I moved from New York City to Houston, following my husband at the time.
I'm still learning to deal with Texas things like floods and snakes.
I consider my children New Yorkers more than Texans and sometimes wish we were still there.
It is up to me to teach my kids what a real pine tree is, with its dignified triangle shape and the long branches that I would make forts under at my childhood home in New York.
The view has changed a lot during the past five years. My children were born in New York City. As toddlers, they played in the American Museum of Natural History, joined baby-music classes on the Upper East Side, gnawed on street pretzels, and threw leaves in the air in Central Park.
I had originally expected to be a Manhattan mom, but over the years I've come to accept they are now southern kids living in Houston, Texas.
They wear shorts year-round, wear sunshine on their skin, crave Whataburger, have never made a snowman, and get pumped for Go Texan Day, dressed in boots, vests, and hats — it's like Halloween twice a year in my eyes.
I moved to follow my then-husband
It wasn't my idea to move from a comfortable life in Manhattan to Houston, my ex's home city. I thought it was supposed to be temporary, but I was wrong.
Texas showed me BBQ festivals, square dancing, bluebonnets, and the flaws of my marriage. Now with a Texas divorce decree and the kids settled in school with friends and activities, it seems like I'm stuck here for good, or at least until my kids grow up.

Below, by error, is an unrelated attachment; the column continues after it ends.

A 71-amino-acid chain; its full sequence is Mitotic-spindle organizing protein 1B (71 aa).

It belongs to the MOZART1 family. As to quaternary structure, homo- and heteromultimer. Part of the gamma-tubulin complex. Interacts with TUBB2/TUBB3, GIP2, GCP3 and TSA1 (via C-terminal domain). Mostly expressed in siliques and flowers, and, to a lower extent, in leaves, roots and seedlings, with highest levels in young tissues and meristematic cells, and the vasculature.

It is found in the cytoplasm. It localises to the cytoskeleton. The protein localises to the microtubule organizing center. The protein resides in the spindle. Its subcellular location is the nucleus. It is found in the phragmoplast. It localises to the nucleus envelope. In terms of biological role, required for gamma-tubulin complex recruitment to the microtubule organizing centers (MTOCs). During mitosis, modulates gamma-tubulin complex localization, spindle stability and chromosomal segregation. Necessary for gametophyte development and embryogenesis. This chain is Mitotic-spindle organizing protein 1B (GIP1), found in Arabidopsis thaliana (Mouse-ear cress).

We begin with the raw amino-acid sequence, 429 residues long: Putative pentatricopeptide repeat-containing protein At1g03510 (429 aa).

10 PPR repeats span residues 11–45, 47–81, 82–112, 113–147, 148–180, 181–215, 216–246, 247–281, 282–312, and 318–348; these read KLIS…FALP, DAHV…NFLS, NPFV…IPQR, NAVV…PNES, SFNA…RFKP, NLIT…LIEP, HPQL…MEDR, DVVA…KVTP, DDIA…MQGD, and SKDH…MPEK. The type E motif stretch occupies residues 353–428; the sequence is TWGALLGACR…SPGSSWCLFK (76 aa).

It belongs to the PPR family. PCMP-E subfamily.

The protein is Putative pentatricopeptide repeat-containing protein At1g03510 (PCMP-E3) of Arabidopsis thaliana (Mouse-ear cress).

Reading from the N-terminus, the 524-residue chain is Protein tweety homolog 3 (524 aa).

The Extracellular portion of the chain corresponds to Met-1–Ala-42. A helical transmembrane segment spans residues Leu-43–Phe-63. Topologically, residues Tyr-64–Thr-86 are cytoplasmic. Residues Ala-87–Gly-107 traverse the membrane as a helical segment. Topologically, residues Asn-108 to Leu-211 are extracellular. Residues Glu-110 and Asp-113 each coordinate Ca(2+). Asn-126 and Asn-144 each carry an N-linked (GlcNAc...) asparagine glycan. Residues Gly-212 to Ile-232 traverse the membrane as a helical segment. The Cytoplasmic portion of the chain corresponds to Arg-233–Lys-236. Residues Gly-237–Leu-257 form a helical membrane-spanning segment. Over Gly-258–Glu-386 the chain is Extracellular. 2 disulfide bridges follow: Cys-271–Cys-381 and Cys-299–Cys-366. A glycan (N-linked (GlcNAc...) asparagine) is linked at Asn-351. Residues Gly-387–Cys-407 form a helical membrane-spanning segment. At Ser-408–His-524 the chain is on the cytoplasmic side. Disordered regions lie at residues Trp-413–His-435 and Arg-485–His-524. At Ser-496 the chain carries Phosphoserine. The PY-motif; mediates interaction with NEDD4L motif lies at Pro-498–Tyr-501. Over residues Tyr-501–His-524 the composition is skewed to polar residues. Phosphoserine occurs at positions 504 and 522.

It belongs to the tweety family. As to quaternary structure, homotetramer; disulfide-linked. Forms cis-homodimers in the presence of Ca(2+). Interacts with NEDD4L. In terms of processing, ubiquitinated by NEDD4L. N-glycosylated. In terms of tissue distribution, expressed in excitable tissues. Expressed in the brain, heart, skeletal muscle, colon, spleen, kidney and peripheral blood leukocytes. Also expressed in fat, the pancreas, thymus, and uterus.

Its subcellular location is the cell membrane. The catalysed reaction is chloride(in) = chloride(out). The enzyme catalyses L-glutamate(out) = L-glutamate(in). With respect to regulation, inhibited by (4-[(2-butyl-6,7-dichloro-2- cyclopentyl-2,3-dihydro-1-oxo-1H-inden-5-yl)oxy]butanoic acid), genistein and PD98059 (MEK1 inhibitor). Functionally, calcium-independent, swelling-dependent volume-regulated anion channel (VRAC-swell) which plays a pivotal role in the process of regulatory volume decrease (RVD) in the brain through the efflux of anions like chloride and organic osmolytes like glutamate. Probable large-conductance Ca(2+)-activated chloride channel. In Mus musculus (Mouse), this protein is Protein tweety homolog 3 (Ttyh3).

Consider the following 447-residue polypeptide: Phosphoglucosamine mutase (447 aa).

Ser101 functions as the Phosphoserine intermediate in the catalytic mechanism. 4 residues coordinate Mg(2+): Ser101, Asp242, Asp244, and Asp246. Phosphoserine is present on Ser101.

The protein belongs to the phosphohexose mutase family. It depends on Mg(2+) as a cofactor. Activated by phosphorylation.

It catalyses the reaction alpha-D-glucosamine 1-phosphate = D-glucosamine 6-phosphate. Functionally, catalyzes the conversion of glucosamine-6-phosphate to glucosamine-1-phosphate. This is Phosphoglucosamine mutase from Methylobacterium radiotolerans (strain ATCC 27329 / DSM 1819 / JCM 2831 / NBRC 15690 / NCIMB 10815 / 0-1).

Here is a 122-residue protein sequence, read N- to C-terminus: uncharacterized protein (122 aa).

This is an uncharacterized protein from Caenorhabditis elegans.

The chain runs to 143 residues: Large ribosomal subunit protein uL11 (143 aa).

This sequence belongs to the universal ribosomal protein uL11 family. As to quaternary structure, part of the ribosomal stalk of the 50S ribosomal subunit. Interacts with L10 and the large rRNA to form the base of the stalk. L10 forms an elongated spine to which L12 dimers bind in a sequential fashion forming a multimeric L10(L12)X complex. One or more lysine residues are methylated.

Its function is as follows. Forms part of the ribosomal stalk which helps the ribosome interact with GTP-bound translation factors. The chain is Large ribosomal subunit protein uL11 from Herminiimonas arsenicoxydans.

It wasn't until after the divorce that I realized the seriousness of hurricane season and flooding while watching the rainwater rush to the bayou behind my apartment. I felt discombobulated trying to figure out what supplies I needed. I knew creeks, canals, rivers, and ditches. A bayou — a muddy, slow-moving waterway system — is definitely not the Hudson River, not with soft droopy banks that barely hold up during a rainstorm. As a gentle Texas rainfall can become torrential in minutes, I purposely chose the second floor.
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I worry about my kids' safety more than before
There are also experiences that remind me I'm in Texas, like a dead snake's skin being tangled in my daughter's scooter wheels, a "beware of alligators" sign at a playground, armadillo sightings, a lack of road shoulders, and guns-and-ammo signs next to a pet store.
I worry about my kids' safety wherever they go while living in a state with historically loose gun laws. I worry about what women's health will be like for my daughter's generation. I debate on how young of an age I will tell her about contraceptives because of the war on women's access to care and treatment in this state.
In my grief and displacement, I consider my children half New Yorkers. The ZIP code they were born in is a way to remind them there is a whole world out there beyond the Lone Star State.
I will always long for a big, fat sugar-maple leaf. The tall loblolly pine still makes my eyebrow arch in wonder. I'll forever crave an orange-and-maroon horizon of foliage, but for my kids' sake, I'm focusing on making Texas mine somehow.
I know my kids will not have northern childhood memories as I do, and that brings sadness, but I cannot leave where I'm from behind. Though I never planned to be here, they can have both and it is up to me to share with them the beauty in both places, despite the differences.
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